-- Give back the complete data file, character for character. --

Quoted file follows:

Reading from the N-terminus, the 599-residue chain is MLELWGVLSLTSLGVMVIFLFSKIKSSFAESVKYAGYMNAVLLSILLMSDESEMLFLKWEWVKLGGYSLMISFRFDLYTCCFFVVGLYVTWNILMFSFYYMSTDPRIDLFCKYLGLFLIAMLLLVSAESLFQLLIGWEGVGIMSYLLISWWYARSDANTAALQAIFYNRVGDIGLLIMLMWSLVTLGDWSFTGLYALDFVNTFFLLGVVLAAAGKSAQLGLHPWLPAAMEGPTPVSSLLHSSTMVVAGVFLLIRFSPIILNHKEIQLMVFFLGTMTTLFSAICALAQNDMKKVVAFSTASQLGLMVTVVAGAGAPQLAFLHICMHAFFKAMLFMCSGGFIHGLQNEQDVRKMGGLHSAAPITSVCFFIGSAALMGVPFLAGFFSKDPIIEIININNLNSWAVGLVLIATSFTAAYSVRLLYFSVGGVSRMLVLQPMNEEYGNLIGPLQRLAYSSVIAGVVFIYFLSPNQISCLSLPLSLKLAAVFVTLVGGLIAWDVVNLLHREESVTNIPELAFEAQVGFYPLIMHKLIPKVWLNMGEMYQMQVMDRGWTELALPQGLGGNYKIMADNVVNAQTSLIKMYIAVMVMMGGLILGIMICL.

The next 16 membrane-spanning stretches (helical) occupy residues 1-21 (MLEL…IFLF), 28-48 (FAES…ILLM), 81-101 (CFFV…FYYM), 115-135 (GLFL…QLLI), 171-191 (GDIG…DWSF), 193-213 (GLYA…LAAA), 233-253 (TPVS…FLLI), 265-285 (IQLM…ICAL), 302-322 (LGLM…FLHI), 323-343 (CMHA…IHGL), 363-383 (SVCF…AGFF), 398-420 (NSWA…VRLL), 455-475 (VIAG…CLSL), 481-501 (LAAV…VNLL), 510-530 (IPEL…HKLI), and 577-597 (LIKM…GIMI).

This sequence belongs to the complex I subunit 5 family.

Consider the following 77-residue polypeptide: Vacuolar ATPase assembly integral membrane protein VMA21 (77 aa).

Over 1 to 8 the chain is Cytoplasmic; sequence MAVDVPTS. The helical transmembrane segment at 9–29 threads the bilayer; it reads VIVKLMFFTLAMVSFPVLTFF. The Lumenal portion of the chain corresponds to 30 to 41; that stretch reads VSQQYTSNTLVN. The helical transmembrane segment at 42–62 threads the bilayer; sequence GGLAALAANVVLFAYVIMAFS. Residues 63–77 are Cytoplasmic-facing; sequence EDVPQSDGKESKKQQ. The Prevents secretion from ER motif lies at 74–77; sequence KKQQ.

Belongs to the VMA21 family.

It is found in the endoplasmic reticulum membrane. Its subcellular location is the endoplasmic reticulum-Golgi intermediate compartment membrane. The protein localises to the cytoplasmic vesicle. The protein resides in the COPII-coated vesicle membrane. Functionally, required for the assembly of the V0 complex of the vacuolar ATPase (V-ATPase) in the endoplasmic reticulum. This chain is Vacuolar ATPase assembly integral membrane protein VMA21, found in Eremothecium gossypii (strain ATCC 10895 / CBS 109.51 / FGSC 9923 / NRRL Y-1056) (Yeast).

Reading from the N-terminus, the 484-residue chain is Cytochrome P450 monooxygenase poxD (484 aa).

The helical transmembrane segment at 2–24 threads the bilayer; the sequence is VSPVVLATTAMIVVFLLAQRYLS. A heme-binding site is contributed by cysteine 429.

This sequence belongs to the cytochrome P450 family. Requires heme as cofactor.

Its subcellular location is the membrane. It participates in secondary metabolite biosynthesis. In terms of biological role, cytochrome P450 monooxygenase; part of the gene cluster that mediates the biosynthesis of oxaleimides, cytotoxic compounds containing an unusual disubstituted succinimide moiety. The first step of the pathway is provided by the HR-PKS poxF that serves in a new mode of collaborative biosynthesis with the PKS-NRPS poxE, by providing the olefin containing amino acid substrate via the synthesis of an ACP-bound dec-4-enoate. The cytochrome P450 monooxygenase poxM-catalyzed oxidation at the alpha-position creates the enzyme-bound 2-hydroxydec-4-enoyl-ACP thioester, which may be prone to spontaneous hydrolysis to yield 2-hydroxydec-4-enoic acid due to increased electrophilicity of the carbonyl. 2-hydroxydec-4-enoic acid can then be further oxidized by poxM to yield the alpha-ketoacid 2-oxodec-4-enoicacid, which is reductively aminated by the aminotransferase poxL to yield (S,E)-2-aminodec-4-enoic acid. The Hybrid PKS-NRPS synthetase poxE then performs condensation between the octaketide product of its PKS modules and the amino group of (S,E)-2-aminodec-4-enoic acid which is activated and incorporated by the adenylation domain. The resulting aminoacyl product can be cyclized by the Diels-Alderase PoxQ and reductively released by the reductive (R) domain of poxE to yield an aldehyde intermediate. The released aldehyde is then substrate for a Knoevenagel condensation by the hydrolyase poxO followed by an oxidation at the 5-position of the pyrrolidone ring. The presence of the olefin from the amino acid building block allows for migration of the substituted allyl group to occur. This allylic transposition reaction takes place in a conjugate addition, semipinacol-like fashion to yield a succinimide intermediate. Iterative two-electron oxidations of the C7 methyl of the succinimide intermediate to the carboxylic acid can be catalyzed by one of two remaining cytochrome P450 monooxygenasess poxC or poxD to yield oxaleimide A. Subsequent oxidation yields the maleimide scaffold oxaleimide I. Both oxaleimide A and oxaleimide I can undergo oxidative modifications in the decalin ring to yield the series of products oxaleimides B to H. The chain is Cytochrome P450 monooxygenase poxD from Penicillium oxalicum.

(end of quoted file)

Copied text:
Reading from the N-terminus, the 599-residue chain is MLELWGVLSLTSLGVMVIFLFSKIKSSFAESVKYAGYMNAVLLSILLMSDESEMLFLKWEWVKLGGYSLMISFRFDLYTCCFFVVGLYVTWNILMFSFYYMSTDPRIDLFCKYLGLFLIAMLLLVSAESLFQLLIGWEGVGIMSYLLISWWYARSDANTAALQAIFYNRVGDIGLLIMLMWSLVTLGDWSFTGLYALDFVNTFFLLGVVLAAAGKSAQLGLHPWLPAAMEGPTPVSSLLHSSTMVVAGVFLLIRFSPIILNHKEIQLMVFFLGTMTTLFSAICALAQNDMKKVVAFSTASQLGLMVTVVAGAGAPQLAFLHICMHAFFKAMLFMCSGGFIHGLQNEQDVRKMGGLHSAAPITSVCFFIGSAALMGVPFLAGFFSKDPIIEIININNLNSWAVGLVLIATSFTAAYSVRLLYFSVGGVSRMLVLQPMNEEYGNLIGPLQRLAYSSVIAGVVFIYFLSPNQISCLSLPLSLKLAAVFVTLVGGLIAWDVVNLLHREESVTNIPELAFEAQVGFYPLIMHKLIPKVWLNMGEMYQMQVMDRGWTELALPQGLGGNYKIMADNVVNAQTSLIKMYIAVMVMMGGLILGIMICL.

The next 16 membrane-spanning stretches (helical) occupy residues 1-21 (MLEL…IFLF), 28-48 (FAES…ILLM), 81-101 (CFFV…FYYM), 115-135 (GLFL…QLLI), 171-191 (GDIG…DWSF), 193-213 (GLYA…LAAA), 233-253 (TPVS…FLLI), 265-285 (IQLM…ICAL), 302-322 (LGLM…FLHI), 323-343 (CMHA…IHGL), 363-383 (SVCF…AGFF), 398-420 (NSWA…VRLL), 455-475 (VIAG…CLSL), 481-501 (LAAV…VNLL), 510-530 (IPEL…HKLI), and 577-597 (LIKM…GIMI).

This sequence belongs to the complex I subunit 5 family.

Consider the following 77-residue polypeptide: Vacuolar ATPase assembly integral membrane protein VMA21 (77 aa).

Over 1 to 8 the chain is Cytoplasmic; sequence MAVDVPTS. The helical transmembrane segment at 9–29 threads the bilayer; it reads VIVKLMFFTLAMVSFPVLTFF. The Lumenal portion of the chain corresponds to 30 to 41; that stretch reads VSQQYTSNTLVN. The helical transmembrane segment at 42–62 threads the bilayer; sequence GGLAALAANVVLFAYVIMAFS. Residues 63–77 are Cytoplasmic-facing; sequence EDVPQSDGKESKKQQ. The Prevents secretion from ER motif lies at 74–77; sequence KKQQ.

Belongs to the VMA21 family.

It is found in the endoplasmic reticulum membrane. Its subcellular location is the endoplasmic reticulum-Golgi intermediate compartment membrane. The protein localises to the cytoplasmic vesicle. The protein resides in the COPII-coated vesicle membrane. Functionally, required for the assembly of the V0 complex of the vacuolar ATPase (V-ATPase) in the endoplasmic reticulum. This chain is Vacuolar ATPase assembly integral membrane protein VMA21, found in Eremothecium gossypii (strain ATCC 10895 / CBS 109.51 / FGSC 9923 / NRRL Y-1056) (Yeast).

Reading from the N-terminus, the 484-residue chain is Cytochrome P450 monooxygenase poxD (484 aa).

The helical transmembrane segment at 2–24 threads the bilayer; the sequence is VSPVVLATTAMIVVFLLAQRYLS. A heme-binding site is contributed by cysteine 429.

This sequence belongs to the cytochrome P450 family. Requires heme as cofactor.

Its subcellular location is the membrane. It participates in secondary metabolite biosynthesis. In terms of biological role, cytochrome P450 monooxygenase; part of the gene cluster that mediates the biosynthesis of oxaleimides, cytotoxic compounds containing an unusual disubstituted succinimide moiety. The first step of the pathway is provided by the HR-PKS poxF that serves in a new mode of collaborative biosynthesis with the PKS-NRPS poxE, by providing the olefin containing amino acid substrate via the synthesis of an ACP-bound dec-4-enoate. The cytochrome P450 monooxygenase poxM-catalyzed oxidation at the alpha-position creates the enzyme-bound 2-hydroxydec-4-enoyl-ACP thioester, which may be prone to spontaneous hydrolysis to yield 2-hydroxydec-4-enoic acid due to increased electrophilicity of the carbonyl. 2-hydroxydec-4-enoic acid can then be further oxidized by poxM to yield the alpha-ketoacid 2-oxodec-4-enoicacid, which is reductively aminated by the aminotransferase poxL to yield (S,E)-2-aminodec-4-enoic acid. The Hybrid PKS-NRPS synthetase poxE then performs condensation between the octaketide product of its PKS modules and the amino group of (S,E)-2-aminodec-4-enoic acid which is activated and incorporated by the adenylation domain. The resulting aminoacyl product can be cyclized by the Diels-Alderase PoxQ and reductively released by the reductive (R) domain of poxE to yield an aldehyde intermediate. The released aldehyde is then substrate for a Knoevenagel condensation by the hydrolyase poxO followed by an oxidation at the 5-position of the pyrrolidone ring. The presence of the olefin from the amino acid building block allows for migration of the substituted allyl group to occur. This allylic transposition reaction takes place in a conjugate addition, semipinacol-like fashion to yield a succinimide intermediate. Iterative two-electron oxidations of the C7 methyl of the succinimide intermediate to the carboxylic acid can be catalyzed by one of two remaining cytochrome P450 monooxygenasess poxC or poxD to yield oxaleimide A. Subsequent oxidation yields the maleimide scaffold oxaleimide I. Both oxaleimide A and oxaleimide I can undergo oxidative modifications in the decalin ring to yield the series of products oxaleimides B to H. The chain is Cytochrome P450 monooxygenase poxD from Penicillium oxalicum.